Expectancy Theory

The expectancy theory says that individuals have different sets of goals and can be motivated if they have certain expectations. This theory is about choice, it explains the processes that an individual undergoes to make choices. In organizational behavior study, expectancy theory is a motivation theory first proposed by Victor Vroom of the Yale School of Management in 1964.

Motivation, according to Vroom. boils down to the decision of how much effort to apply in a specific task situation. This choice is based on a two-stage sequence of expectations (effort —> performance and performance —> outcome). First, motivation is affected by an individual's expectation that a certain level of effort will produce the intended performance goal. For example, if you do not believe increasing the amount of time you spend studying will significantly raise your grade on an exam, you probably wilt not study any harder than usual. Motivation also is influenced by the employee's perceived chances of getting various outcomes as a result of accomplishing his or her performance goal. Finally, individuals are motivated to the extent that they value the outcomes received.

Vroom used a mathematical equation to integrate these concepts into a predictive model of motivational force or strength. For our purposes, however, it is sufficient to define and explain the three key concepts within Vroom's model—expectancy, instrumentality, and valence.

The expectancy theory says that individuals have different sets of goals and can be motivated if they have certain expectations.

  • There is a positive correlation between efforts and performance,
  • Favorable performance will result in a desirable reward,
  • The reward will satisfy an important need,
  • he desire to satisfy the need is strong enough to make the effort worthwhile. Vroom's Expectancy Theory is based upon the following three beliefs.


1. Valence. Refers to the emotional orientations which people hold with respect to outcomes [rewards]. The depth of the want of an employee for extrinsic [money, promotion, free time, benefits] or intrinsic [satisfaction] rewards. Management must discover what employees appreciate.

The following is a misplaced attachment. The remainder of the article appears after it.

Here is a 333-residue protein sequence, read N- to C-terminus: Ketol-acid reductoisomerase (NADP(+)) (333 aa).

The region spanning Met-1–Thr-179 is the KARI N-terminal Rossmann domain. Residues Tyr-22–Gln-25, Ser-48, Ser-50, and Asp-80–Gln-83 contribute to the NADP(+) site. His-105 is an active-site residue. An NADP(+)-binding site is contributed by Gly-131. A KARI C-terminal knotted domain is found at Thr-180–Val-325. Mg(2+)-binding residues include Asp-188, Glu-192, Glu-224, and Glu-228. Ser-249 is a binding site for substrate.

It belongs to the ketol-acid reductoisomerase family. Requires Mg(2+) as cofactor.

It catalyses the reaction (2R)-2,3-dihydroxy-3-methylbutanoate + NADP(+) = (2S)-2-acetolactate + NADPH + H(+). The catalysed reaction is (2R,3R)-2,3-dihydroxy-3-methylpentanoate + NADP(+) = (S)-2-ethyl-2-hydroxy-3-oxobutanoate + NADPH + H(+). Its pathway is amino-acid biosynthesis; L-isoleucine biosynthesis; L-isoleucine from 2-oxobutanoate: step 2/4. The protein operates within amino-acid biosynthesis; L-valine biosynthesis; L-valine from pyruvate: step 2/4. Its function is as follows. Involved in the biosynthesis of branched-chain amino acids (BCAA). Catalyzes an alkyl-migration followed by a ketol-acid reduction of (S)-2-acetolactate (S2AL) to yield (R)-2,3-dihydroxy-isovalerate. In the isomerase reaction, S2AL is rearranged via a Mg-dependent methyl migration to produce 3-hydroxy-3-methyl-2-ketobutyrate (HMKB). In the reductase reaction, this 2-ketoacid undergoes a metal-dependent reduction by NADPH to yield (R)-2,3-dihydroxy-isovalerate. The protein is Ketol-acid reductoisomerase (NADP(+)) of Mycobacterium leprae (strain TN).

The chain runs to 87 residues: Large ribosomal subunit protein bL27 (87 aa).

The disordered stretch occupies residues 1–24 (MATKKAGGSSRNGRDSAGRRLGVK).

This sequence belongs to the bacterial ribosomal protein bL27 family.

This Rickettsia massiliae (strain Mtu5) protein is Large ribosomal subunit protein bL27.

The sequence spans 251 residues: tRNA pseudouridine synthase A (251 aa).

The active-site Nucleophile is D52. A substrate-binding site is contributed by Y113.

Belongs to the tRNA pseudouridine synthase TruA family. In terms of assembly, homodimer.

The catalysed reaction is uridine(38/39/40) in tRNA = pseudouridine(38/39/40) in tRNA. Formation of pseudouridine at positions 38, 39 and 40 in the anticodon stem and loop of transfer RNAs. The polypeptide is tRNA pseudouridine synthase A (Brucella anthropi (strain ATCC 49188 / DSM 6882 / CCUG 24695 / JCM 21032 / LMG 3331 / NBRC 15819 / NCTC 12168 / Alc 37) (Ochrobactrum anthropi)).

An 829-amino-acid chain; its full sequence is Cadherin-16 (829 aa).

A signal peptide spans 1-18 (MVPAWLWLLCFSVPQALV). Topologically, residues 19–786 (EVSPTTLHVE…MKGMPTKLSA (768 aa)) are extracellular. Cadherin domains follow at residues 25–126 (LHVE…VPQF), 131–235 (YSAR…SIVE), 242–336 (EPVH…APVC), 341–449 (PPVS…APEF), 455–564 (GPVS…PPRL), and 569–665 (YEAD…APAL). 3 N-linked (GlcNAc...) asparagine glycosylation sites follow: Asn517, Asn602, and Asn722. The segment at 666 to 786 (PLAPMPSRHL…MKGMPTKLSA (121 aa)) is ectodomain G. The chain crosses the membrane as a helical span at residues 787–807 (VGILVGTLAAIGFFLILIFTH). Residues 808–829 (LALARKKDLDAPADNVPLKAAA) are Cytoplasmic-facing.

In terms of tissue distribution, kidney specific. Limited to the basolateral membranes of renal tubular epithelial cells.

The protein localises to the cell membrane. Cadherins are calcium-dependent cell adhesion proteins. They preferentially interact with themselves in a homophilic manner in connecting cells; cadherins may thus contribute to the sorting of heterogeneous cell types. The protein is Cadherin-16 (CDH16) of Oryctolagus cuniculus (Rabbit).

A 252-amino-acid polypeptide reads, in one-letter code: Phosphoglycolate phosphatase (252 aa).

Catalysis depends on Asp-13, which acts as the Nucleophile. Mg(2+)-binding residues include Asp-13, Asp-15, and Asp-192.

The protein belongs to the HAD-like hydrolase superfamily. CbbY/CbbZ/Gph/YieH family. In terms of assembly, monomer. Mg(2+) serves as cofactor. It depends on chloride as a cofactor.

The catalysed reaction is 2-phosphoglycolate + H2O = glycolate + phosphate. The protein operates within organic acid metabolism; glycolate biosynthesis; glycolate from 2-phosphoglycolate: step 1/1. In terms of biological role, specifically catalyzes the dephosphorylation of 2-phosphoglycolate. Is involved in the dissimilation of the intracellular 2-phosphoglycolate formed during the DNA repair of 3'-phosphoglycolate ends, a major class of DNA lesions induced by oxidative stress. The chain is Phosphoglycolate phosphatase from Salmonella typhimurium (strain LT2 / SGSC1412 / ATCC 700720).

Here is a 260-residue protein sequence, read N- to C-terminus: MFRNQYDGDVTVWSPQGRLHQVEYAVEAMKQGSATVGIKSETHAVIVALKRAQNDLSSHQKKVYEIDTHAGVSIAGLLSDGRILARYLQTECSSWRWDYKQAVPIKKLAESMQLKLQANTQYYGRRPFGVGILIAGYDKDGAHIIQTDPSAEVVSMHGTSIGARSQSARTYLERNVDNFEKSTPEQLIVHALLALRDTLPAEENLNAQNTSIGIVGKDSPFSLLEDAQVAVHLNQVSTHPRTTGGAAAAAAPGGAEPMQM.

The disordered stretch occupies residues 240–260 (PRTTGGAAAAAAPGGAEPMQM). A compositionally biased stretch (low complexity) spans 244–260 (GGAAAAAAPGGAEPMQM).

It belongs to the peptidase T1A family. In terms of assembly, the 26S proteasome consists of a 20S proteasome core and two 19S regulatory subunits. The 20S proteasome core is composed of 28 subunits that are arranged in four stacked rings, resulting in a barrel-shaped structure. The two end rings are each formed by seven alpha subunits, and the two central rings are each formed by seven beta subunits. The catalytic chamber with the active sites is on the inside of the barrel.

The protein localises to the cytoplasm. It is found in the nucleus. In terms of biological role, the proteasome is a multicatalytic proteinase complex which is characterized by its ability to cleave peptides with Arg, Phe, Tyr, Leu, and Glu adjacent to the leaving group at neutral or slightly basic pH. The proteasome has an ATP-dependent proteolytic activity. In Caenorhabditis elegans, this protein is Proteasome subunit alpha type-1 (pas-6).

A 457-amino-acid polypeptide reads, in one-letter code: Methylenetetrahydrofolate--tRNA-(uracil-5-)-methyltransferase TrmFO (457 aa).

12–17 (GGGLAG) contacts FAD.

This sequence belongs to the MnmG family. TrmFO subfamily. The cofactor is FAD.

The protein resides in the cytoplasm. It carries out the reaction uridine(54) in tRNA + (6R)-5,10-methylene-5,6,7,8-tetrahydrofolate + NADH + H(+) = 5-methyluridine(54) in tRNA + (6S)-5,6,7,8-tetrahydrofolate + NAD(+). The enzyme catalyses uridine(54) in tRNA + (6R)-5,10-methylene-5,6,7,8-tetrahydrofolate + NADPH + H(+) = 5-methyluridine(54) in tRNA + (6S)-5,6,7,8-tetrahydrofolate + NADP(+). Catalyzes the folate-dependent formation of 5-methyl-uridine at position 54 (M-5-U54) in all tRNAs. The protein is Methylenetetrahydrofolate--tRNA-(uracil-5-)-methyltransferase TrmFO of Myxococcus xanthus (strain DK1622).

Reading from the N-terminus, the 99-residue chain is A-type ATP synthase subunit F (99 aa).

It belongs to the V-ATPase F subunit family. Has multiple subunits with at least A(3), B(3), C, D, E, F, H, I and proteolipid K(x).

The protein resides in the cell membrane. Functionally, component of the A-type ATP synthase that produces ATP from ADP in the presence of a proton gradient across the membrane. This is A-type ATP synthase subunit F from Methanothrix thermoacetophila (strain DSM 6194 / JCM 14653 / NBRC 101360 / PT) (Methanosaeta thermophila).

2. Expectancy. Employees have different expectations and levels of confidence about what they are capable of doing. Management must discover what resources, training, or supervision the employees need.

Facts [+]

The 2011 Nielsen survey also showed that the top five dimensions students considered when it comes to seeking employment were high degree of independence at work, salary package, learning on the job, growth prospects and standing of the company in the market [Employer brand] respectively.

3. Instrumentality. The perception of employees whether they will actually receive what they desire, even if it has been promised by a manager. Management must ensure that promises of rewards are fulfilled and that employees are aware of that.

Vroom suggests that an employee's beliefs about Expectancy, Instrumentality, and Valence interact psychologically. In this way they create a motivational force, such that the employee will act in a way that brings pleasure and avoids pain. This force can be 'calculated' via a formula:


Motivation = valence x Expectancy (instrumentality)

This formula can be used to indicate and predict things as: job satisfaction, occupational choice, the likelihood of staying in a job, and the effort that one might expend at work.